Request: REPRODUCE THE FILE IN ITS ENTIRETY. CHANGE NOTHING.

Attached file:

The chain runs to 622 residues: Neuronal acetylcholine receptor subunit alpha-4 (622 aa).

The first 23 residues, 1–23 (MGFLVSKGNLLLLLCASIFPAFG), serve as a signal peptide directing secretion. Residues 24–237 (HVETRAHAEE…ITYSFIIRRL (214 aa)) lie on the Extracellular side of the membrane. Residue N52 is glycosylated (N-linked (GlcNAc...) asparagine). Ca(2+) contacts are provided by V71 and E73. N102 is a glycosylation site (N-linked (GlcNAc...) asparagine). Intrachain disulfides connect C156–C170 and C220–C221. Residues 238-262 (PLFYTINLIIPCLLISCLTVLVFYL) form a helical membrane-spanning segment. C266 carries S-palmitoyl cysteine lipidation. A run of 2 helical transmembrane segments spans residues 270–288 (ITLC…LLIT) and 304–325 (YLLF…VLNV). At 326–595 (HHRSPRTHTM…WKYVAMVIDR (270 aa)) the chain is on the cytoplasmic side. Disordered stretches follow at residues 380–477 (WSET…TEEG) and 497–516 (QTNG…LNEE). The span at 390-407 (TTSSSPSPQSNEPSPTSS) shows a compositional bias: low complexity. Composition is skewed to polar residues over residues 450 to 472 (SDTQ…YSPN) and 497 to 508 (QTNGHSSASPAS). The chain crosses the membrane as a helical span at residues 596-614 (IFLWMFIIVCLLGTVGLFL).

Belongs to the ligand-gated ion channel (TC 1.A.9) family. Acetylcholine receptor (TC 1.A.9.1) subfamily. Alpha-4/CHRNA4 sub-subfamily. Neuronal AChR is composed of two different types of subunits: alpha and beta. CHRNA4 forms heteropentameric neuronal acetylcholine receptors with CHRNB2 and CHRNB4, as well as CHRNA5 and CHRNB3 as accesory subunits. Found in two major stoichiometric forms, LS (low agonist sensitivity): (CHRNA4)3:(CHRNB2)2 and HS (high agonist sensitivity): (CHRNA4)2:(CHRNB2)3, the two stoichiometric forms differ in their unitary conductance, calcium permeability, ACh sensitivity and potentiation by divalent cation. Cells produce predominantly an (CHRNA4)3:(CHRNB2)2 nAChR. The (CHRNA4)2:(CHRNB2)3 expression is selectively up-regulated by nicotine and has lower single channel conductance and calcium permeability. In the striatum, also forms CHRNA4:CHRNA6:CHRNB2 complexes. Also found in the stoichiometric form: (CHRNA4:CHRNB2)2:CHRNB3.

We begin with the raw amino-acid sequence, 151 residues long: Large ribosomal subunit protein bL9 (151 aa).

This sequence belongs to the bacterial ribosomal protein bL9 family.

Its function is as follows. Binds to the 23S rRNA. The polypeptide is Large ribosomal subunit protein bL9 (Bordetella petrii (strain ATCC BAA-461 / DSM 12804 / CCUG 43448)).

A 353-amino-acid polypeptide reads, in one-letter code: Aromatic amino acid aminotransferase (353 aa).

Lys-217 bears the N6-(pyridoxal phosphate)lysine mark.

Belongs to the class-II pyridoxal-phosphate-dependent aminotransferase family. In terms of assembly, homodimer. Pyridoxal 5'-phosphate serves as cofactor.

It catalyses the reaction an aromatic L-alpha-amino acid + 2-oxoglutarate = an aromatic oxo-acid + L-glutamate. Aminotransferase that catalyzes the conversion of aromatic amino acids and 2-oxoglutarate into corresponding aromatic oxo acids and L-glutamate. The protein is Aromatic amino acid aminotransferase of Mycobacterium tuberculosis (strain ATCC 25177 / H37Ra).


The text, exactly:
The chain runs to 622 residues: Neuronal acetylcholine receptor subunit alpha-4 (622 aa).

The first 23 residues, 1–23 (MGFLVSKGNLLLLLCASIFPAFG), serve as a signal peptide directing secretion. Residues 24–237 (HVETRAHAEE…ITYSFIIRRL (214 aa)) lie on the Extracellular side of the membrane. Residue N52 is glycosylated (N-linked (GlcNAc...) asparagine). Ca(2+) contacts are provided by V71 and E73. N102 is a glycosylation site (N-linked (GlcNAc...) asparagine). Intrachain disulfides connect C156–C170 and C220–C221. Residues 238-262 (PLFYTINLIIPCLLISCLTVLVFYL) form a helical membrane-spanning segment. C266 carries S-palmitoyl cysteine lipidation. A run of 2 helical transmembrane segments spans residues 270–288 (ITLC…LLIT) and 304–325 (YLLF…VLNV). At 326–595 (HHRSPRTHTM…WKYVAMVIDR (270 aa)) the chain is on the cytoplasmic side. Disordered stretches follow at residues 380–477 (WSET…TEEG) and 497–516 (QTNG…LNEE). The span at 390-407 (TTSSSPSPQSNEPSPTSS) shows a compositional bias: low complexity. Composition is skewed to polar residues over residues 450 to 472 (SDTQ…YSPN) and 497 to 508 (QTNGHSSASPAS). The chain crosses the membrane as a helical span at residues 596-614 (IFLWMFIIVCLLGTVGLFL).

Belongs to the ligand-gated ion channel (TC 1.A.9) family. Acetylcholine receptor (TC 1.A.9.1) subfamily. Alpha-4/CHRNA4 sub-subfamily. Neuronal AChR is composed of two different types of subunits: alpha and beta. CHRNA4 forms heteropentameric neuronal acetylcholine receptors with CHRNB2 and CHRNB4, as well as CHRNA5 and CHRNB3 as accesory subunits. Found in two major stoichiometric forms, LS (low agonist sensitivity): (CHRNA4)3:(CHRNB2)2 and HS (high agonist sensitivity): (CHRNA4)2:(CHRNB2)3, the two stoichiometric forms differ in their unitary conductance, calcium permeability, ACh sensitivity and potentiation by divalent cation. Cells produce predominantly an (CHRNA4)3:(CHRNB2)2 nAChR. The (CHRNA4)2:(CHRNB2)3 expression is selectively up-regulated by nicotine and has lower single channel conductance and calcium permeability. In the striatum, also forms CHRNA4:CHRNA6:CHRNB2 complexes. Also found in the stoichiometric form: (CHRNA4:CHRNB2)2:CHRNB3.

We begin with the raw amino-acid sequence, 151 residues long: Large ribosomal subunit protein bL9 (151 aa).

This sequence belongs to the bacterial ribosomal protein bL9 family.

Its function is as follows. Binds to the 23S rRNA. The polypeptide is Large ribosomal subunit protein bL9 (Bordetella petrii (strain ATCC BAA-461 / DSM 12804 / CCUG 43448)).

A 353-amino-acid polypeptide reads, in one-letter code: Aromatic amino acid aminotransferase (353 aa).

Lys-217 bears the N6-(pyridoxal phosphate)lysine mark.

Belongs to the class-II pyridoxal-phosphate-dependent aminotransferase family. In terms of assembly, homodimer. Pyridoxal 5'-phosphate serves as cofactor.

It catalyses the reaction an aromatic L-alpha-amino acid + 2-oxoglutarate = an aromatic oxo-acid + L-glutamate. Aminotransferase that catalyzes the conversion of aromatic amino acids and 2-oxoglutarate into corresponding aromatic oxo acids and L-glutamate. The protein is Aromatic amino acid aminotransferase of Mycobacterium tuberculosis (strain ATCC 25177 / H37Ra).